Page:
Any shape that you’ve created can now become a holder of text when importing supported text files. This holds true when importing RTF or TXT files, even when importing DOCX files and the like. Whether you’ve drawn a perfectly-crafted polygon using the Polygon tool or freeformed an asymmetrical shape with the Pen tool, the process is easy. Choose Place from the File menu, navigate to your text file, and click Place. Choose any file-specific options, then select the frame that will hold the text by clicking along its path. The text flows into the shape, but keep in mind the shape will lose any stroke or fill formatting you’ve applied. Head to the Appearance panel to add or replace those attributes.

Easy Access to Special Characters

It’s as if Illustrator is actually made by the same company as InDesign and that users may—gasp—jump back and forth between the two apps. Having one take a page out of the other’s playbook may seem unoriginal, but what is being delivered is parity. A few new options in Illustrator bridge that Gap of Non-Parity; my favorites include the access to special characters.
Whether you’re a seasoned InDesign user or not, you shouldn’t be surprised to find these new options under the Type menu in Illustrator. With the cursor sitting where you need it, navigate to the desired special character submenu, and select it to insert it at the cursor. Choose from whitespace options like em and en, thin and hair spaces; forced line breaks; and special characters like hyphens, dashes, quotation marks, trademark symbols, and bullets.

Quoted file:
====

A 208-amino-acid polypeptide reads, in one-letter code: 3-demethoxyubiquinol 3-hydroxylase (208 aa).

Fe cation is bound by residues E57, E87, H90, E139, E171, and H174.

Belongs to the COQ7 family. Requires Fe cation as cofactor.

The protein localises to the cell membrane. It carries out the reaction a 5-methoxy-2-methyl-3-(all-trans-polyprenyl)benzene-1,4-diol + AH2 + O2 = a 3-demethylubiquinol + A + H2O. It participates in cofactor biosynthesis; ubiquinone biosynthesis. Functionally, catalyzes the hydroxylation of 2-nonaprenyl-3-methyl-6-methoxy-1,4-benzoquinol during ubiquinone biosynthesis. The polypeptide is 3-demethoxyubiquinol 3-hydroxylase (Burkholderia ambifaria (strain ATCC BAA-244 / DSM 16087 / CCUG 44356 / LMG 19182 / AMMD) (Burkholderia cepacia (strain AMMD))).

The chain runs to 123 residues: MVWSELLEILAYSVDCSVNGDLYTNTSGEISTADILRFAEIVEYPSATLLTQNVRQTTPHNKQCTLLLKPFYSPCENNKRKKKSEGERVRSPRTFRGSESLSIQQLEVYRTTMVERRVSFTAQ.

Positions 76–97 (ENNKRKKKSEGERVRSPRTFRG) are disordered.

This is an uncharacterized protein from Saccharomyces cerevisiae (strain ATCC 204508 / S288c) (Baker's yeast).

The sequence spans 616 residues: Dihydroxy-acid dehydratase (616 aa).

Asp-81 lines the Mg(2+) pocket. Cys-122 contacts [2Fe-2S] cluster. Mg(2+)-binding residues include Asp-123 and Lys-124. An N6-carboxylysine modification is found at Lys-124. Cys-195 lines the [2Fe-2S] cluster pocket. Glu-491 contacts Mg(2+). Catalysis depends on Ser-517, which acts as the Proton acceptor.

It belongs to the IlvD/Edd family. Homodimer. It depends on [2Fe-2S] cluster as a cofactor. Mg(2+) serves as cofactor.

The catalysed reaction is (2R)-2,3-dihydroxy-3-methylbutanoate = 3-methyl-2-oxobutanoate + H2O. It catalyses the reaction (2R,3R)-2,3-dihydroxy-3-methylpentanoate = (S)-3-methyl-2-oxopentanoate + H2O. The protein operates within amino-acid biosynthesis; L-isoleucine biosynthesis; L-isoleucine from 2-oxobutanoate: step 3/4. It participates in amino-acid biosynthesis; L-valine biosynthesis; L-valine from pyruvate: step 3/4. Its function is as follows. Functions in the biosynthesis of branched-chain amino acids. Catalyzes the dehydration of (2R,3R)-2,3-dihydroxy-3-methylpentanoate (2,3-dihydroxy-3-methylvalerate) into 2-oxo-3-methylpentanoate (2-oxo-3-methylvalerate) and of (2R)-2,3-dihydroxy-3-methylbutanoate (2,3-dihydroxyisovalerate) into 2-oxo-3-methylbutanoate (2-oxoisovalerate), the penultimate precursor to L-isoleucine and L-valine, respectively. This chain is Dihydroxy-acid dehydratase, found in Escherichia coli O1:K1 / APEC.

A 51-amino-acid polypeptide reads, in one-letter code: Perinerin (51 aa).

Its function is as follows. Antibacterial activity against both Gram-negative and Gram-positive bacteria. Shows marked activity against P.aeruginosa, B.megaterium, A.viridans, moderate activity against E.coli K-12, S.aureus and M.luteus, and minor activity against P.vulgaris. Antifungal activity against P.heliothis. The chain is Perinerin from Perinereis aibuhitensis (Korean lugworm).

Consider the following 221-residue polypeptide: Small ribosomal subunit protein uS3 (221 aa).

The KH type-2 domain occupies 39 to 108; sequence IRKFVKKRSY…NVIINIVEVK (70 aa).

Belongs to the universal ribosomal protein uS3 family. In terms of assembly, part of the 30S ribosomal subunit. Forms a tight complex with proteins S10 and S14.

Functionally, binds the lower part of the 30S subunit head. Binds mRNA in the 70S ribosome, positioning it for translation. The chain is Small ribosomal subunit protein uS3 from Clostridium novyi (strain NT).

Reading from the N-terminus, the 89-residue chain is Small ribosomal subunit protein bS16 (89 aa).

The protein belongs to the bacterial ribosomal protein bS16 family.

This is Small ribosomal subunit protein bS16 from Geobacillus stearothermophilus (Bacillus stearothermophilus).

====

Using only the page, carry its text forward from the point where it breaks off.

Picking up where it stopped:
New Keyboard Shortcuts

With the added ability to (finally!) insert special whitespace characters easily comes new shortcuts to access those characters. If you need to insert en spaces, add a discretionary hyphen, or make an item superscript, you’ll find that there are shortcuts available for ease of use.
If you find the supplied shortcuts aren’t up to your standards—or, you know, just hard to remember or actually key in—you can always change them to a custom combination. To do that, go to the Edit menu, then choose Keyboard Shortcuts. Choose the Menu Commands item from the pull-down menu and drill down on the Type menu. Lastly, if shortcuts aren’t your things, most of these commands can also be accessed through the contextual menu by right-clicking or control-clicking with your text cursor selected.

Posted on: January 13, 2017

Erica Gamet

Erica Gamet has been involved in the graphics industry for over 25 years. She is a speaker, writer, and trainer, focusing on Adobe InDesign and Illustrator, Apple Keynote and iBooks Author, and other print- and production-related topics. She is a regular contributor to InDesign Magazine, tech edited How To Do Everything with Adobe InDesign CS4, and served as leader of the Denver InDesign User Group. After living as a nomad for almost a year, she recently put down roots in El Paso, Texas, where she hikes and bikes every chance she gets. Check out to see all of Erica's upcoming events, tips and tricks, and workbooks.

1 Comment on Five New Type Features in Illustrator CC 2017

  1. Now if we are after Adobe parity, I wish InDesign handled creating outlines of text the same way Illustrator handles this, … instead of messing with the counters when you ungroup the resulting outlines.